As they began the 1971 season, the Dallas Cowboys had been known as the team that couldn't win it all for a long time.
Well, it was a long time by Texas standards.
The Cowboys had actually been in existence for a little more than a decade when they finally won the conference title in January 1971 and went on to play in their first Super Bowl ever. As expansion teams go, that's a pretty rapid ascension, but they lost that Super Bowl to the Baltimore Colts on a last–second field goal — and, once again, fell short of Texas–sized expectations.
That did not happen on this date in 1972.
I don't know how — or, for that matter, precisely when — it started, but sometime in the late 1960s the Dallas defense acquired the nickname "Doomsday."
The Cowboys of those days always seemed to have talented players on offense, but the defense was the team's foundation.
And it was frequently the failure of the offense that kept the team from advancing to the next level.
In January 1972, though, Roger Staubach had been the starting quarterback most of the year and enjoyed what may have been his best season as a pro. With Staubach in charge on the field, the offense finally matched the defense, and the rest of the league was powerless to do anything about it.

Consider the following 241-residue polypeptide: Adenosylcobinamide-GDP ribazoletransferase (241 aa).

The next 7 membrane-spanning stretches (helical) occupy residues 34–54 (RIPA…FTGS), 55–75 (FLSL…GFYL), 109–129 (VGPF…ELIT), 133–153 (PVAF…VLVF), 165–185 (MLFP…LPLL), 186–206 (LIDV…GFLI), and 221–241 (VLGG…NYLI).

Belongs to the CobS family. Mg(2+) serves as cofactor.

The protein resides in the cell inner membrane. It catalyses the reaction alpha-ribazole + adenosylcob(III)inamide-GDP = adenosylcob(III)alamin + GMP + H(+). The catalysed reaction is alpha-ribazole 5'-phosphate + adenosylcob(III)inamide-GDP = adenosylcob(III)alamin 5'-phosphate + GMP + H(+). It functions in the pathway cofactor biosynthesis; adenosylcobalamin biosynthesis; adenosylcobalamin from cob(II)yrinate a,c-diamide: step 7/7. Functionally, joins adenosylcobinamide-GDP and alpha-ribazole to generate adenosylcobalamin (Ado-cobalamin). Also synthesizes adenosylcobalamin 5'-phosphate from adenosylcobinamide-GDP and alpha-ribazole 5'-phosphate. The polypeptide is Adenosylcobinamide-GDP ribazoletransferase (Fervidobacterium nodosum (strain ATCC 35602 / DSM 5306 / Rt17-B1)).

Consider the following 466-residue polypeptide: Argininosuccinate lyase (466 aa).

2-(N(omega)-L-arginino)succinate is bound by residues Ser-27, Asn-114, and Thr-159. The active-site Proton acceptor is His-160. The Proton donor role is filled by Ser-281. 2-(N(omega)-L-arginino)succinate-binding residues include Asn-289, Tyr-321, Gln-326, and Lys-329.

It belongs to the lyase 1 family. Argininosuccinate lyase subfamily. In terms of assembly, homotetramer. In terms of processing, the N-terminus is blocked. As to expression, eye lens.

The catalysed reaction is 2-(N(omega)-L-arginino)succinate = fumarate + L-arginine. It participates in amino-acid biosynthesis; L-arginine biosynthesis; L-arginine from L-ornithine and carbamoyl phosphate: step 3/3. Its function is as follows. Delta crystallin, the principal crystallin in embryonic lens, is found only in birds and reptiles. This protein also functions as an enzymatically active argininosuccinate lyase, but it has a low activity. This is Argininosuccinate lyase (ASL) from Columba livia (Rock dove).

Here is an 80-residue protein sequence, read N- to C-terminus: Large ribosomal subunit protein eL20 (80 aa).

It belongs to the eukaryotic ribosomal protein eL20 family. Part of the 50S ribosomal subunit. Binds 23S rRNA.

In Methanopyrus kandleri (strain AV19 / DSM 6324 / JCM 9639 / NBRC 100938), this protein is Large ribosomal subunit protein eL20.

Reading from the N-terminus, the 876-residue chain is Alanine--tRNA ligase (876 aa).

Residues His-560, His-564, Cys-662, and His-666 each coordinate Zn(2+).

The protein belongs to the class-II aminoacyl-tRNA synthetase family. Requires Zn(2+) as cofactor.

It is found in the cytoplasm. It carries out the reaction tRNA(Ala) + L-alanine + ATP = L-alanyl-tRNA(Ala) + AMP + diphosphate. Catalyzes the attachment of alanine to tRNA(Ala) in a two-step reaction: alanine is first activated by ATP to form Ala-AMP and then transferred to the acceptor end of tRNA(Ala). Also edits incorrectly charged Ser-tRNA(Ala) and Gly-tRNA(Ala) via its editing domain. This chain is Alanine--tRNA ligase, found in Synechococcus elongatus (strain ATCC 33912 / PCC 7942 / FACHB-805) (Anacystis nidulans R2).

Certainly, Miami appeared powerless on this day 40 years ago.
Most Super Bowl teams have scored at least one touchdown, but, on that day, Miami did not. Even the few teams that failed to score a touchdown got more points than the Dolphins did — and, unless a future Super Bowl participant is held to a safety or shut out completely, Miami's standard for scoring futility is going to remain on the record books.
Doomsday held Miami to a single Garo Yepremian field goal in the first half, essentially smothering the Dolphins' key offensive weapons — receiver Paul Warfield and running backs Larry Csonka and Jim Kiick.
When the Cowboys had the ball, Staubach completed nearly two–thirds of his passes, two of which went for touchdowns as Dallas prevailed, 24–3. Staubach was named the game's MVP and was jubilant, recalling on the 25th anniversary of that triumph that "I don't think I ever felt any better as an athlete than ... I felt after that game."
And why shouldn't he? Staubach and his teammates shook a monkey the size of King Kong from their backs that day.